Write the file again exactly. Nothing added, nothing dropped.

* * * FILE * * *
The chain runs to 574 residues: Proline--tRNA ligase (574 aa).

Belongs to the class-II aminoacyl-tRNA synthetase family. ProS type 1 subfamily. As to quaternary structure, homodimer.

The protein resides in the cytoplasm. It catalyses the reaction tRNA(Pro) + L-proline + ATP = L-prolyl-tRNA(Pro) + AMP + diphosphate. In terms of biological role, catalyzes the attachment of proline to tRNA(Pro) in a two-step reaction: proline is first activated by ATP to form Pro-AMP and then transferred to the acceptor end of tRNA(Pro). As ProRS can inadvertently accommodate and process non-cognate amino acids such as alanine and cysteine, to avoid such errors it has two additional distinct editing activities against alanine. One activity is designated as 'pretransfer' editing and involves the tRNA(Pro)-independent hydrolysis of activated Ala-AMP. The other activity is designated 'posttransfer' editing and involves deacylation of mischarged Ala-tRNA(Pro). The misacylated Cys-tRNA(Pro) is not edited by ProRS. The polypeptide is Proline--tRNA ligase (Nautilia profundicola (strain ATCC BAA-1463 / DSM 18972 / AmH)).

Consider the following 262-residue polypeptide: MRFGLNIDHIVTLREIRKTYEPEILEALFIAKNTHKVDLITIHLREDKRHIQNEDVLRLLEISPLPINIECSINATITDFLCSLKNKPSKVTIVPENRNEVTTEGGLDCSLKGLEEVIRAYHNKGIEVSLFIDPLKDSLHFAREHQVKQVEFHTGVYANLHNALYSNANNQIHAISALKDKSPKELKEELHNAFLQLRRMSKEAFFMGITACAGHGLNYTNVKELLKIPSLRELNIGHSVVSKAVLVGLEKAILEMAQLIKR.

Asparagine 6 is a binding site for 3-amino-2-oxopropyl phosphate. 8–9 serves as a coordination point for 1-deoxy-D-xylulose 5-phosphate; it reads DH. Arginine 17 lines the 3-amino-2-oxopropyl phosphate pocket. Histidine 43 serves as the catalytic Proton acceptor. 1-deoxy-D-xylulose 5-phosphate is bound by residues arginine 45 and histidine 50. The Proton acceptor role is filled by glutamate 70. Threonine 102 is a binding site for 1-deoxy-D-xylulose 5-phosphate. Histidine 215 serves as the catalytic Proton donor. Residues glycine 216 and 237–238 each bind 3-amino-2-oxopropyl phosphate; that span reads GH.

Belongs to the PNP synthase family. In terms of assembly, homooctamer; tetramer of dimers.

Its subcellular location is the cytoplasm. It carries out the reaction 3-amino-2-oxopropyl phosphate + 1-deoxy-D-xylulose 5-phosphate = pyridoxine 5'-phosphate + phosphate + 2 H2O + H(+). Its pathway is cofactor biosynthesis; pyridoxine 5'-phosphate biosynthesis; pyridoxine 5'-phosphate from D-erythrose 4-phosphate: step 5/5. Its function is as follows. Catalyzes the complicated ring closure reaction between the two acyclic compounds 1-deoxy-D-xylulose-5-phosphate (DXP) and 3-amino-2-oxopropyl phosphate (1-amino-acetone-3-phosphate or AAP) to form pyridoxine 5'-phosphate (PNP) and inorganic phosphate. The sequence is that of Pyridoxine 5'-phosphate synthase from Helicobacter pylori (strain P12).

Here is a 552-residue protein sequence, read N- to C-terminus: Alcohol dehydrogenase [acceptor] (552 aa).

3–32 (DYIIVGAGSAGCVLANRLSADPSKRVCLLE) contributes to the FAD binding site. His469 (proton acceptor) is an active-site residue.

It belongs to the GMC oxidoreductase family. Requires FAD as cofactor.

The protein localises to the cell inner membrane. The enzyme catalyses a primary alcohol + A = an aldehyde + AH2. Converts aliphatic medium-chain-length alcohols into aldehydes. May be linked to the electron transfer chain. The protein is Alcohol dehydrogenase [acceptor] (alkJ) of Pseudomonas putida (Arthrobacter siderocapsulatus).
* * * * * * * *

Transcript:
The chain runs to 574 residues: Proline--tRNA ligase (574 aa).

Belongs to the class-II aminoacyl-tRNA synthetase family. ProS type 1 subfamily. As to quaternary structure, homodimer.

The protein resides in the cytoplasm. It catalyses the reaction tRNA(Pro) + L-proline + ATP = L-prolyl-tRNA(Pro) + AMP + diphosphate. In terms of biological role, catalyzes the attachment of proline to tRNA(Pro) in a two-step reaction: proline is first activated by ATP to form Pro-AMP and then transferred to the acceptor end of tRNA(Pro). As ProRS can inadvertently accommodate and process non-cognate amino acids such as alanine and cysteine, to avoid such errors it has two additional distinct editing activities against alanine. One activity is designated as 'pretransfer' editing and involves the tRNA(Pro)-independent hydrolysis of activated Ala-AMP. The other activity is designated 'posttransfer' editing and involves deacylation of mischarged Ala-tRNA(Pro). The misacylated Cys-tRNA(Pro) is not edited by ProRS. The polypeptide is Proline--tRNA ligase (Nautilia profundicola (strain ATCC BAA-1463 / DSM 18972 / AmH)).

Consider the following 262-residue polypeptide: MRFGLNIDHIVTLREIRKTYEPEILEALFIAKNTHKVDLITIHLREDKRHIQNEDVLRLLEISPLPINIECSINATITDFLCSLKNKPSKVTIVPENRNEVTTEGGLDCSLKGLEEVIRAYHNKGIEVSLFIDPLKDSLHFAREHQVKQVEFHTGVYANLHNALYSNANNQIHAISALKDKSPKELKEELHNAFLQLRRMSKEAFFMGITACAGHGLNYTNVKELLKIPSLRELNIGHSVVSKAVLVGLEKAILEMAQLIKR.

Asparagine 6 is a binding site for 3-amino-2-oxopropyl phosphate. 8–9 serves as a coordination point for 1-deoxy-D-xylulose 5-phosphate; it reads DH. Arginine 17 lines the 3-amino-2-oxopropyl phosphate pocket. Histidine 43 serves as the catalytic Proton acceptor. 1-deoxy-D-xylulose 5-phosphate is bound by residues arginine 45 and histidine 50. The Proton acceptor role is filled by glutamate 70. Threonine 102 is a binding site for 1-deoxy-D-xylulose 5-phosphate. Histidine 215 serves as the catalytic Proton donor. Residues glycine 216 and 237–238 each bind 3-amino-2-oxopropyl phosphate; that span reads GH.

Belongs to the PNP synthase family. In terms of assembly, homooctamer; tetramer of dimers.

Its subcellular location is the cytoplasm. It carries out the reaction 3-amino-2-oxopropyl phosphate + 1-deoxy-D-xylulose 5-phosphate = pyridoxine 5'-phosphate + phosphate + 2 H2O + H(+). Its pathway is cofactor biosynthesis; pyridoxine 5'-phosphate biosynthesis; pyridoxine 5'-phosphate from D-erythrose 4-phosphate: step 5/5. Its function is as follows. Catalyzes the complicated ring closure reaction between the two acyclic compounds 1-deoxy-D-xylulose-5-phosphate (DXP) and 3-amino-2-oxopropyl phosphate (1-amino-acetone-3-phosphate or AAP) to form pyridoxine 5'-phosphate (PNP) and inorganic phosphate. The sequence is that of Pyridoxine 5'-phosphate synthase from Helicobacter pylori (strain P12).

Here is a 552-residue protein sequence, read N- to C-terminus: Alcohol dehydrogenase [acceptor] (552 aa).

3–32 (DYIIVGAGSAGCVLANRLSADPSKRVCLLE) contributes to the FAD binding site. His469 (proton acceptor) is an active-site residue.

It belongs to the GMC oxidoreductase family. Requires FAD as cofactor.

The protein localises to the cell inner membrane. The enzyme catalyses a primary alcohol + A = an aldehyde + AH2. Converts aliphatic medium-chain-length alcohols into aldehydes. May be linked to the electron transfer chain. The protein is Alcohol dehydrogenase [acceptor] (alkJ) of Pseudomonas putida (Arthrobacter siderocapsulatus).